Takashi Horisaki presents Social Dress St. Louis: Learning and Unlearning

Jun 14, 2012 - Jul 15, 2012

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Takashi Horisaki, Laundry Day, 2010. Dimensions variable, each piece approx. 6 x 24 x 1 inches. Latex, pigment, cheesecloth, clothespins, and detritus from abandoned homes in Buffalo. Courtesy of the artist. © 2010 Takashi Horisaki.

Takashi Horisaki, Social Dress Buffalo: The Past Reflecting the Future (detail), 2010. Latex, pigment, cheesecloth, grommets, PVC tubes, and detritus from abandoned homes in Buffalo, 14 x 14 x 6 1/2 feet. Courtesy of the artist. © 2010 Takashi Horisaki.

Takashi Horisaki, Hand Made Communication, 2004 - ongoing. Interactive performance with latex, powder, cotton, chair, table. Courtesy of the artist. © 2004 Takashi Horisaki.

Takashi Horisaki, Social Dress St. Louis: Learning and Unlearning (detail), 2012. Latex, cheesecloth, acrylic paint, and detritus from cast objects, dimensions variable. Courtesy of the artist. 

Takashi Horisaki, Social Dress St. Louis: Learning and Unlearning (detail), 2012. Latex, cheesecloth, acrylic paint, and detritus from cast objects, dimensions variable. Courtesy of the artist.

Takashi Horisaki presents Social Dress St. Louis: Learning and Unlearning, installation view, June 14 - July 15, 2012, Contemporary Art Museum St. Louis. Photo: David Johnson.

Takashi Horisaki presents Social Dress St. Louis: Learning and Unlearning, installation view, June 14 - July 15, 2012, Contemporary Art Museum St. Louis. Photo: David Johnson.

Takashi Horisaki presents Social Dress St. Louis: Learning and Unlearning, installation view, June 14 - July 15, 2012, Contemporary Art Museum St. Louis. Photo: David Johnson.

Takashi Horisaki, Laundry Day, 2010. Dimensions variable, each piece approx. 6 x 24 x 1 inches. Latex, pigment, cheesecloth, clothespins, and detritus from abandoned homes in Buffalo. Courtesy of the artist. © 2010 Takashi Horisaki.Takashi Horisaki, Social Dress Buffalo: The Past Reflecting the Future (detail), 2010. Latex, pigment, cheesecloth, grommets, PVC tubes, and detritus from abandoned homes in Buffalo, 14 x 14 x 6 1/2 feet. Courtesy of the artist. © 2010 Takashi Horisaki.Takashi Horisaki, Hand Made Communication, 2004 - ongoing. Interactive performance with latex, powder, cotton, chair, table. Courtesy of the artist. © 2004 Takashi Horisaki.Takashi Horisaki, Social Dress St. Louis: Learning and Unlearning (detail), 2012. Latex, cheesecloth, acrylic paint, and detritus from cast objects, dimensions variable. Courtesy of the artist. Takashi Horisaki, Social Dress St. Louis: Learning and Unlearning (detail), 2012. Latex, cheesecloth, acrylic paint, and detritus from cast objects, dimensions variable. Courtesy of the artist.Takashi Horisaki presents Social Dress St. Louis: Learning and Unlearning, installation view, June 14 - July 15, 2012, Contemporary Art Museum St. Louis. Photo: David Johnson.Takashi Horisaki presents Social Dress St. Louis: Learning and Unlearning, installation view, June 14 - July 15, 2012, Contemporary Art Museum St. Louis. Photo: David Johnson.Takashi Horisaki presents Social Dress St. Louis: Learning and Unlearning, installation view, June 14 - July 15, 2012, Contemporary Art Museum St. Louis. Photo: David Johnson.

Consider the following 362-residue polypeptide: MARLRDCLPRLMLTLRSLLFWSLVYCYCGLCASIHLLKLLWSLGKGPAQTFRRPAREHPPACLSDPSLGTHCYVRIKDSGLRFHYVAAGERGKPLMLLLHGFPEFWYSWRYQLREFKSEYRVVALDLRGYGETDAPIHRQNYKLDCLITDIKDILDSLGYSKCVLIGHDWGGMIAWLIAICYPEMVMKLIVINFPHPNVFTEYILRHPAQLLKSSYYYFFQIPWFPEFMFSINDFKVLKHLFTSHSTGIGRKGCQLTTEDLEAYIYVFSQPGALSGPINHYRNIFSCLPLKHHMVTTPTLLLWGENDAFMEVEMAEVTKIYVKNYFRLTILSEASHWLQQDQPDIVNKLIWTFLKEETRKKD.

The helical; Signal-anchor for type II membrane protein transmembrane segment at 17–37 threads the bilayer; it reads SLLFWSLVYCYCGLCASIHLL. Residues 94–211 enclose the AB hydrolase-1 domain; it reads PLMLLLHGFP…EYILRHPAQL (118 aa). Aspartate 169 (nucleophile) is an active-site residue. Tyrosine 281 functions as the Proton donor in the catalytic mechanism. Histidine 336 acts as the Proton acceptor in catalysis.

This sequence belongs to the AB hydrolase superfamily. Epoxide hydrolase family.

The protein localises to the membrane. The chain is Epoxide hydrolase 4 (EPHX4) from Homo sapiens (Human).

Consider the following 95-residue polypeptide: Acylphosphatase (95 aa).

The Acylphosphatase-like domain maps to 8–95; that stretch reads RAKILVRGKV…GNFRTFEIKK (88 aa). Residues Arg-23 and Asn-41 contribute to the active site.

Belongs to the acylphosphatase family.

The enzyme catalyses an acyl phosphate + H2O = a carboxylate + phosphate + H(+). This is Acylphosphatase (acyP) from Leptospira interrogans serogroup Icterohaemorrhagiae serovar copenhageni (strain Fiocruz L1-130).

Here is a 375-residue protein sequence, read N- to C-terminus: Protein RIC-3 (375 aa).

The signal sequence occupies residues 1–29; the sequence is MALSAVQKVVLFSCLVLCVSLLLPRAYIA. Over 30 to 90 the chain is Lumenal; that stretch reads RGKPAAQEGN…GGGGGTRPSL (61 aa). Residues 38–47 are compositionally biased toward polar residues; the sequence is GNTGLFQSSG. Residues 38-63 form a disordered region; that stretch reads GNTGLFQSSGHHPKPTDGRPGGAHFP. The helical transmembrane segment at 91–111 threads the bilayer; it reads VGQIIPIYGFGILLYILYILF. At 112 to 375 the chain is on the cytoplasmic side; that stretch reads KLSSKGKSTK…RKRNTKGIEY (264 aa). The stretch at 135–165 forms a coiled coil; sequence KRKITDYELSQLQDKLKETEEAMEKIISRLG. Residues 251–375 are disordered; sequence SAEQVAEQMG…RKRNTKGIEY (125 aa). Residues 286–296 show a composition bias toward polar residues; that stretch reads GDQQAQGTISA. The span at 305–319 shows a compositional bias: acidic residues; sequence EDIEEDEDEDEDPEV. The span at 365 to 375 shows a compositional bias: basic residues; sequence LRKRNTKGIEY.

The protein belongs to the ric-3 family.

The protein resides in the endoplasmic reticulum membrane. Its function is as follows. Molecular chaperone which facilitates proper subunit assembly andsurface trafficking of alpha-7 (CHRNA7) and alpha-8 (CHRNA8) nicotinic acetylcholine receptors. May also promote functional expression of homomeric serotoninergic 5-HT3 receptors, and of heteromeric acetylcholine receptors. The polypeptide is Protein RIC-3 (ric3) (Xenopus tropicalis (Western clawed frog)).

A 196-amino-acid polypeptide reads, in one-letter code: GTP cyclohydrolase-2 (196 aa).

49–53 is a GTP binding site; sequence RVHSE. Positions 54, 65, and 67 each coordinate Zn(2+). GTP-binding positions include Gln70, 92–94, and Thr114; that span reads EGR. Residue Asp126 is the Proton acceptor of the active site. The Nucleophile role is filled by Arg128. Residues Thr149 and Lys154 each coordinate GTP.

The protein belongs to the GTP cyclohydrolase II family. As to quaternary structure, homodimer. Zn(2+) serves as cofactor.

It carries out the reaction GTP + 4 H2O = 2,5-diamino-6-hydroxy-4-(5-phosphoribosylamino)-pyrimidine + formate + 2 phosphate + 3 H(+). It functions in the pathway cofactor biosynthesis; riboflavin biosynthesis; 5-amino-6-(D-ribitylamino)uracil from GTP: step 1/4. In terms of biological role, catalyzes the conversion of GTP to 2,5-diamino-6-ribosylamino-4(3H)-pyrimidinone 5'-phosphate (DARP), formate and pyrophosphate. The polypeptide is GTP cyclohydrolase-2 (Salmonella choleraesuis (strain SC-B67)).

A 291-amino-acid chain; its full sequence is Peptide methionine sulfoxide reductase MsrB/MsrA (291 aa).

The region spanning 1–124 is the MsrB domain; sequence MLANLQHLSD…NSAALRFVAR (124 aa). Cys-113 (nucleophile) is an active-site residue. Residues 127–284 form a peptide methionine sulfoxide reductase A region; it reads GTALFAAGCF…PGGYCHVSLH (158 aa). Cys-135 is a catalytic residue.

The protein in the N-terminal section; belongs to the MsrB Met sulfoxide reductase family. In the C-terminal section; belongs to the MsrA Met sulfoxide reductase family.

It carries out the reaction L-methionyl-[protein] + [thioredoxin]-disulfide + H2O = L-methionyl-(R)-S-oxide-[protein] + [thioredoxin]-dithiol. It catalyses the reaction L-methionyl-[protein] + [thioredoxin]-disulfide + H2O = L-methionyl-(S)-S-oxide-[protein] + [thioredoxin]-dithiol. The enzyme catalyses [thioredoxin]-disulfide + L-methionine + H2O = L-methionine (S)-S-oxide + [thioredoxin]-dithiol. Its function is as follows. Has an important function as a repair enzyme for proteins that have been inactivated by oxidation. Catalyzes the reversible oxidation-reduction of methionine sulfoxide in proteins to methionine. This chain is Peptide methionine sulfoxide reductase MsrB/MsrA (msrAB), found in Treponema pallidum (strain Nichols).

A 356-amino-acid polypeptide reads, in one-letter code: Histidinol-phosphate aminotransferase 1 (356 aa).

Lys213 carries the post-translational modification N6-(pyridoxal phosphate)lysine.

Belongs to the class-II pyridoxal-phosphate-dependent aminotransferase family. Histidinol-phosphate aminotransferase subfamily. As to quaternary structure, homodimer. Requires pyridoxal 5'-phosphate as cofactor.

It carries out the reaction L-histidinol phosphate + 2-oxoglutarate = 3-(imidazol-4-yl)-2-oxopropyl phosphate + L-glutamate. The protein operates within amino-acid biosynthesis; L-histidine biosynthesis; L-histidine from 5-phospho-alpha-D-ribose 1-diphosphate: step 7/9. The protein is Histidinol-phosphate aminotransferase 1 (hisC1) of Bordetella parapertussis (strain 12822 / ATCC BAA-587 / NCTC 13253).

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TAKASHI HORISAKI PRESENTS SOCIAL DRESS ST. LOUIS: LEARNING AND UNLEARNING

Takashi Horisaki reimagines objects and architecture in his sculptural practice
 to explore changing urban landscapes. Social Dress St. Louis: Learning and Unlearning is the fourth installment in Horisaki’s ongoing Social Dress series, in which he produces latex casts alongside members of a particular community to create site-specific sculptural installations. Horisaki initiated Social Dress as an MFA student at Washington University in St. Louis in 2004 and has subsequently produced Social Dress projects in New Orleans, Louisiana (2007) and Buffalo, New York (2010). Each iteration of the series uses artmaking to inspire candid conversations between individuals from diverse backgrounds.

The latex sculptures included in Horisaki’s Front Room presentation were created during eleven public workshops in St. Louis in May and June 2012. Partnering with cultural, educational, and civic organizations, Horisaki and his team taught participants to cast personally significant objects, ranging from a trophy and rosary to various architectural façades. The individual works are installed to form a loose patchwork canopy that slopes down from CAM’s eighteen-foot ceiling. Upon closer examination, the unique marks and debris from the casting process become readily apparent, revealing traces of individuals within the larger constellation of objects.

Social Dress St. Louis: Learning and Unlearning is organized by Los Caminos, the curatorial project of Cole Root and Francesca Wilmott.